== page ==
figurative red cape in the bull ring of the national media.
 
Monday, August 15, 2011

The summer of 1811

Random Thoughts Robert Downes If you happened to be enjoying the beaches of Northern Michigan in the
summer of 1811, chances are you were a member of the Chippewa or Odawa
Indian tribes.
Imagine living in a bark lodge along Lake Michigan or the inland lakes
that summer. Much of the season was spent fishing and drying the catch in
preparation for the winter to come. Nights were spent under a fresco of
stars that we rarely see these days, yet these stars had gazed down on a
way of life that had existed along these shores for thousands of years.
Next year, we will honor the 200th anniversary of the War of 1812 between
Britain and the United States -- a country which was barely out of its
cradle at the time. Northern Michigan played a key role in the war, and
the Mackinac Straits in particular were of global strategic importance.
So let’s set the Wayback Machine for the summer before the war to set the
stage for what we’ll be celebrating this time next year.
 
Monday, August 8, 2011

The true believers

Random Thoughts Robert Downes The True Believers
Blogging is where it’s at these days for alternative newspapers serving
the largest cities in America.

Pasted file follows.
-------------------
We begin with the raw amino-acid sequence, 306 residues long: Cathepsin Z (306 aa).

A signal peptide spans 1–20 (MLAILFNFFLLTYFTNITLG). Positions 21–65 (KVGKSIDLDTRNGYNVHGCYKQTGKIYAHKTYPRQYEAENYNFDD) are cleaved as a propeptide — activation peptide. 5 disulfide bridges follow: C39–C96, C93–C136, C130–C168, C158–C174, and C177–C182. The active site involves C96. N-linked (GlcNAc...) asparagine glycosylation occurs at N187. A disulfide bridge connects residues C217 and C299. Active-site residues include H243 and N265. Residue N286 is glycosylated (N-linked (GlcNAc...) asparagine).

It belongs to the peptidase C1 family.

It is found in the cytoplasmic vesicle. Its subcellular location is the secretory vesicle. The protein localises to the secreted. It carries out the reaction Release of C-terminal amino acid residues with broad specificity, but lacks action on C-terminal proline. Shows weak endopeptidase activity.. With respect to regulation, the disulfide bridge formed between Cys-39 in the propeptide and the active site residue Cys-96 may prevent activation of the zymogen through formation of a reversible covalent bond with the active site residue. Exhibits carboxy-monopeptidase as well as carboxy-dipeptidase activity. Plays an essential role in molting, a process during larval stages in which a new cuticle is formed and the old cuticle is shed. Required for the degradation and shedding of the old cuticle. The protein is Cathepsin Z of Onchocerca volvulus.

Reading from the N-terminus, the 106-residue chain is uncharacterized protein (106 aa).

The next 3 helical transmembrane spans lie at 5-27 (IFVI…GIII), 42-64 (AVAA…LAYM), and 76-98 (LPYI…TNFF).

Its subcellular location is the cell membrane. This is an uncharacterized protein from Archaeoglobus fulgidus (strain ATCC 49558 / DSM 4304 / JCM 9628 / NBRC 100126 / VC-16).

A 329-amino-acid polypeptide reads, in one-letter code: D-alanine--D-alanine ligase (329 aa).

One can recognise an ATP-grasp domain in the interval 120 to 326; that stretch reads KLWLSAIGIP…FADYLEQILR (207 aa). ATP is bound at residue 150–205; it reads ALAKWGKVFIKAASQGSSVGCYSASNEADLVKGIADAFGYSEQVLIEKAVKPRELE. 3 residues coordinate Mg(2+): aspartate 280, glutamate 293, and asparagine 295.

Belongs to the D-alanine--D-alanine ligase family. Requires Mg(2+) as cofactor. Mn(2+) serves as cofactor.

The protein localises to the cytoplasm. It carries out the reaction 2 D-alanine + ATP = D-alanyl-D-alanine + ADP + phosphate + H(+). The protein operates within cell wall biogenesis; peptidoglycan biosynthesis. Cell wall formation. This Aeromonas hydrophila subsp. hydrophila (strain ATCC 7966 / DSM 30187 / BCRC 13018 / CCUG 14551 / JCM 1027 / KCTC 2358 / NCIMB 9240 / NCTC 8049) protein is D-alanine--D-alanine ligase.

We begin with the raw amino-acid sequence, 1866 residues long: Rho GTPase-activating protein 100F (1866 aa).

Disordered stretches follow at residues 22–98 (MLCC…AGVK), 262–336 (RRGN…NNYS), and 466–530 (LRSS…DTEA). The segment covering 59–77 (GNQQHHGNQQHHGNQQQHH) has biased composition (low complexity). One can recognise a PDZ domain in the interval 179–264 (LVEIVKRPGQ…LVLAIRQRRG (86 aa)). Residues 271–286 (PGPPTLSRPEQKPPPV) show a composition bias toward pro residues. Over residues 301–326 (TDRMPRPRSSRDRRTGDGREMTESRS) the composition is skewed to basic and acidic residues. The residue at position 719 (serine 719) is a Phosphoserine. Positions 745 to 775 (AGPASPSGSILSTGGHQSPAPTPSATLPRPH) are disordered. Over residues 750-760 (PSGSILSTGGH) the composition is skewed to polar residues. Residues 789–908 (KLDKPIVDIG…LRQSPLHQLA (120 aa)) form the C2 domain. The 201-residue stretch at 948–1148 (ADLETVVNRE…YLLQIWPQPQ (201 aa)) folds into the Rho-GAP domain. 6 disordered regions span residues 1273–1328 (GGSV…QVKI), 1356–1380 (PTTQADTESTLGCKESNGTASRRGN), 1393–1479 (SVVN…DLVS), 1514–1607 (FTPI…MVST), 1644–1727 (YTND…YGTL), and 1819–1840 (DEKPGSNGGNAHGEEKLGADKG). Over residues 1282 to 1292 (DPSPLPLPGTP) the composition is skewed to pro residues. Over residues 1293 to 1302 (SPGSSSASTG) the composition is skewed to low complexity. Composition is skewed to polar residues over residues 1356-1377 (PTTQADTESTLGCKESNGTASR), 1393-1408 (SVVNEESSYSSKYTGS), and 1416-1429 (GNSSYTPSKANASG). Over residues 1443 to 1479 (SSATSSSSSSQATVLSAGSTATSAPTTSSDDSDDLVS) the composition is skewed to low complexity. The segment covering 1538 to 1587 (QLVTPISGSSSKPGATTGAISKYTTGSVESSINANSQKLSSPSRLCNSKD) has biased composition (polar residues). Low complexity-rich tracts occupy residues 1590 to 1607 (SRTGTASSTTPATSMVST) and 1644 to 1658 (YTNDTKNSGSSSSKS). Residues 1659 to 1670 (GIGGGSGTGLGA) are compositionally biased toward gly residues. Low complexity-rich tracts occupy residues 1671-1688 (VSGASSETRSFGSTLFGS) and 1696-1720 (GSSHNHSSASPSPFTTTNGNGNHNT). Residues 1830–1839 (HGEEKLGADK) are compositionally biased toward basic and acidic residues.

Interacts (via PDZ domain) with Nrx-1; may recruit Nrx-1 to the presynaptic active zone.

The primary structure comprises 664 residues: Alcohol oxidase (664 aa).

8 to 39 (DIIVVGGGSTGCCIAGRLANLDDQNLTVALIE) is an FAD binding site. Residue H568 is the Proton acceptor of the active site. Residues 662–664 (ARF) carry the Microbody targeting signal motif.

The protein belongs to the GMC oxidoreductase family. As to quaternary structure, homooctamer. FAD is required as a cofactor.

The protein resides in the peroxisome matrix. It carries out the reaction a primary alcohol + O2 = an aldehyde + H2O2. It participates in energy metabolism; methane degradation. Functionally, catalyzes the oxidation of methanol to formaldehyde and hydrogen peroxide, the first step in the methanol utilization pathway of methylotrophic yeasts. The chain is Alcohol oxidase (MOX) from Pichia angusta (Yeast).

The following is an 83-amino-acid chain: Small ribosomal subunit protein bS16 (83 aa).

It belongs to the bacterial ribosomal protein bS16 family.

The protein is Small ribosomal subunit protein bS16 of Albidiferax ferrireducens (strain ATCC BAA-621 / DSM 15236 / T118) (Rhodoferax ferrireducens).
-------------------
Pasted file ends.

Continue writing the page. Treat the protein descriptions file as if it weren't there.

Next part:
Blogging about local theater, trendy cocktails, city politics, transgender
issues, bicycling, Lithuanian hip-hop, video dating for dogs & cats...
pretty much anything an inspired (and often unpaid) blogger is willing to
peck out on a keyboard.
 
Monday, August 1, 2011

The 27 Club

Random Thoughts Robert Downes The 27 Club
“They tried to make me go to rehab and I said no, no, no...”
-- “Rehab” by Amy Winehouse
Some 2,500 years ago, Buddha offered the advice that the best path through
life is the “middle way.” The former prince who gave up his kingdom and
all its pleasures to live naked and alone in the forest prior to becoming
a holy man learned that too much or too little of anything was no good.
In particular, he meant money, fame and power.
We seldom think about the benefits of the middle way here in the West
where songs such as “If I Had a Million Dollars” by The Barenaked Ladies
and “I Want to Be a Billionaire (so freakin’ bad)” by Travie McCoy spell
out the daydreams of millions of people. Winning the lottery, bagging the
cute bachelor on TV, dancing to the stars and the meth-rush euphoria of
being named an Idol are the dreams of our society as expressed in the
media. No one wants to get voted off the island, even though that might
offer a saner, happier life.
 
Monday, July 25, 2011

The Tipping Point... on saving our own skins

Random Thoughts Robert Downes There were a lot of complaints about the heat at the Ride Around Torch
bike tour a week ago, followed by a lot of complaints by the public at
large throughout the next few days.
Most cyclists rode a 63-mile loop around Torch Lake in Antrim County. At
the bayside park in Elk Rapids where the tour wrapped up, many talked
about how tough it was cycling the last few miles of hills in the
90-degree heat, glaring sun and high humidity.
Then we packed up our bikes, climbed into our monster SUVs and
emission-friendly pickup trucks and took off down the highway, no doubt to
crank up the AC at home, doing our bit with the rest of the human race to
pump 90 million tons of greenhouse gases into the atmosphere every day of
the year.
 
Monday, July 18, 2011

What‘s new

Random Thoughts Robert Downes What’s New